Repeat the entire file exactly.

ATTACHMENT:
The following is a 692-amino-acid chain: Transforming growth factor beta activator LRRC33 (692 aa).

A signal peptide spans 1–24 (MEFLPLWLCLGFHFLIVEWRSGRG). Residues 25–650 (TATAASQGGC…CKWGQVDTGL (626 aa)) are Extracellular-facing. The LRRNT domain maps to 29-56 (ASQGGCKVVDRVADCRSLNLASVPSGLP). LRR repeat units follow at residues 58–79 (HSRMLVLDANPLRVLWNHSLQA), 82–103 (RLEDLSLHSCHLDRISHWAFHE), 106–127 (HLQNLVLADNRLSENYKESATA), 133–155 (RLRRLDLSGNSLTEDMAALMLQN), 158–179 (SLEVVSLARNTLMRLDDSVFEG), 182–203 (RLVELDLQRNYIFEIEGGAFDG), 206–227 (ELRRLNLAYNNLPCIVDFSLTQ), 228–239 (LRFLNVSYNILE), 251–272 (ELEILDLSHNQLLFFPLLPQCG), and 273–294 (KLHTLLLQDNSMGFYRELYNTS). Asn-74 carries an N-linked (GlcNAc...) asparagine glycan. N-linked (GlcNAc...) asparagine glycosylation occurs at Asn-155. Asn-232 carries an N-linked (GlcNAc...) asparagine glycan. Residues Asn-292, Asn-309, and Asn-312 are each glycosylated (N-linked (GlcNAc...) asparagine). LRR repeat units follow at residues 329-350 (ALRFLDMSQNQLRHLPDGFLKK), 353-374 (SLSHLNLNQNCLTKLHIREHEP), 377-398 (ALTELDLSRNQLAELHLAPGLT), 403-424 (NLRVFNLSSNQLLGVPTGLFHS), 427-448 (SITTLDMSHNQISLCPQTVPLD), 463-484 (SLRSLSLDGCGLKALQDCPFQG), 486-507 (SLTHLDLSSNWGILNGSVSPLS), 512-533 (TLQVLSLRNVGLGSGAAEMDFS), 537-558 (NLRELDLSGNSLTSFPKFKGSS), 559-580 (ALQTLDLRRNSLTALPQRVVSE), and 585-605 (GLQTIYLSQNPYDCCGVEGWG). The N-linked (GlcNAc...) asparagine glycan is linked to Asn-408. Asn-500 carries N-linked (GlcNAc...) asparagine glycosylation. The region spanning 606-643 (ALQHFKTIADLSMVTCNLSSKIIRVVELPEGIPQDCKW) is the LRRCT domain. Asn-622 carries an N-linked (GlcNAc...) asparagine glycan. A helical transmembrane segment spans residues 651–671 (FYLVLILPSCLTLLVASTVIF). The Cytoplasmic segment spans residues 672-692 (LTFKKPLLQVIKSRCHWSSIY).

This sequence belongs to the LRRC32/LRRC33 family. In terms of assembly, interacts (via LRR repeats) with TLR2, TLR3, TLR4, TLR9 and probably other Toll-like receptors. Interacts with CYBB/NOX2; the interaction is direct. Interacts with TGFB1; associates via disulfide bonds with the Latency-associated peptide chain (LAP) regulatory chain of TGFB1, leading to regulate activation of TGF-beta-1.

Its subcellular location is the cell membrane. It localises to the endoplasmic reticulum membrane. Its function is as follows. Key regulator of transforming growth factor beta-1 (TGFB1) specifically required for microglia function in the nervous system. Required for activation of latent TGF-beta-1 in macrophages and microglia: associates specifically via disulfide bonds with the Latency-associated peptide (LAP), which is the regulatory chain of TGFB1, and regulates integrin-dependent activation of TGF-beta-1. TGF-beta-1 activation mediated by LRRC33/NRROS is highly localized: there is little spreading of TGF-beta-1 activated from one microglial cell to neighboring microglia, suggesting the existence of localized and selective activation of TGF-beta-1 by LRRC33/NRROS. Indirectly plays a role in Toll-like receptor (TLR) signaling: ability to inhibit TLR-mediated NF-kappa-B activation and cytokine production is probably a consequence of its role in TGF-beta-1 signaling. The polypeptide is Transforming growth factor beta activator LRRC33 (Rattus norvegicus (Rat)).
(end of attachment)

The following is a 692-amino-acid chain: Transforming growth factor beta activator LRRC33 (692 aa).

A signal peptide spans 1–24 (MEFLPLWLCLGFHFLIVEWRSGRG). Residues 25–650 (TATAASQGGC…CKWGQVDTGL (626 aa)) are Extracellular-facing. The LRRNT domain maps to 29-56 (ASQGGCKVVDRVADCRSLNLASVPSGLP). LRR repeat units follow at residues 58–79 (HSRMLVLDANPLRVLWNHSLQA), 82–103 (RLEDLSLHSCHLDRISHWAFHE), 106–127 (HLQNLVLADNRLSENYKESATA), 133–155 (RLRRLDLSGNSLTEDMAALMLQN), 158–179 (SLEVVSLARNTLMRLDDSVFEG), 182–203 (RLVELDLQRNYIFEIEGGAFDG), 206–227 (ELRRLNLAYNNLPCIVDFSLTQ), 228–239 (LRFLNVSYNILE), 251–272 (ELEILDLSHNQLLFFPLLPQCG), and 273–294 (KLHTLLLQDNSMGFYRELYNTS). Asn-74 carries an N-linked (GlcNAc...) asparagine glycan. N-linked (GlcNAc...) asparagine glycosylation occurs at Asn-155. Asn-232 carries an N-linked (GlcNAc...) asparagine glycan. Residues Asn-292, Asn-309, and Asn-312 are each glycosylated (N-linked (GlcNAc...) asparagine). LRR repeat units follow at residues 329-350 (ALRFLDMSQNQLRHLPDGFLKK), 353-374 (SLSHLNLNQNCLTKLHIREHEP), 377-398 (ALTELDLSRNQLAELHLAPGLT), 403-424 (NLRVFNLSSNQLLGVPTGLFHS), 427-448 (SITTLDMSHNQISLCPQTVPLD), 463-484 (SLRSLSLDGCGLKALQDCPFQG), 486-507 (SLTHLDLSSNWGILNGSVSPLS), 512-533 (TLQVLSLRNVGLGSGAAEMDFS), 537-558 (NLRELDLSGNSLTSFPKFKGSS), 559-580 (ALQTLDLRRNSLTALPQRVVSE), and 585-605 (GLQTIYLSQNPYDCCGVEGWG). The N-linked (GlcNAc...) asparagine glycan is linked to Asn-408. Asn-500 carries N-linked (GlcNAc...) asparagine glycosylation. The region spanning 606-643 (ALQHFKTIADLSMVTCNLSSKIIRVVELPEGIPQDCKW) is the LRRCT domain. Asn-622 carries an N-linked (GlcNAc...) asparagine glycan. A helical transmembrane segment spans residues 651–671 (FYLVLILPSCLTLLVASTVIF). The Cytoplasmic segment spans residues 672-692 (LTFKKPLLQVIKSRCHWSSIY).

This sequence belongs to the LRRC32/LRRC33 family. In terms of assembly, interacts (via LRR repeats) with TLR2, TLR3, TLR4, TLR9 and probably other Toll-like receptors. Interacts with CYBB/NOX2; the interaction is direct. Interacts with TGFB1; associates via disulfide bonds with the Latency-associated peptide chain (LAP) regulatory chain of TGFB1, leading to regulate activation of TGF-beta-1.

Its subcellular location is the cell membrane. It localises to the endoplasmic reticulum membrane. Its function is as follows. Key regulator of transforming growth factor beta-1 (TGFB1) specifically required for microglia function in the nervous system. Required for activation of latent TGF-beta-1 in macrophages and microglia: associates specifically via disulfide bonds with the Latency-associated peptide (LAP), which is the regulatory chain of TGFB1, and regulates integrin-dependent activation of TGF-beta-1. TGF-beta-1 activation mediated by LRRC33/NRROS is highly localized: there is little spreading of TGF-beta-1 activated from one microglial cell to neighboring microglia, suggesting the existence of localized and selective activation of TGF-beta-1 by LRRC33/NRROS. Indirectly plays a role in Toll-like receptor (TLR) signaling: ability to inhibit TLR-mediated NF-kappa-B activation and cytokine production is probably a consequence of its role in TGF-beta-1 signaling. The polypeptide is Transforming growth factor beta activator LRRC33 (Rattus norvegicus (Rat)).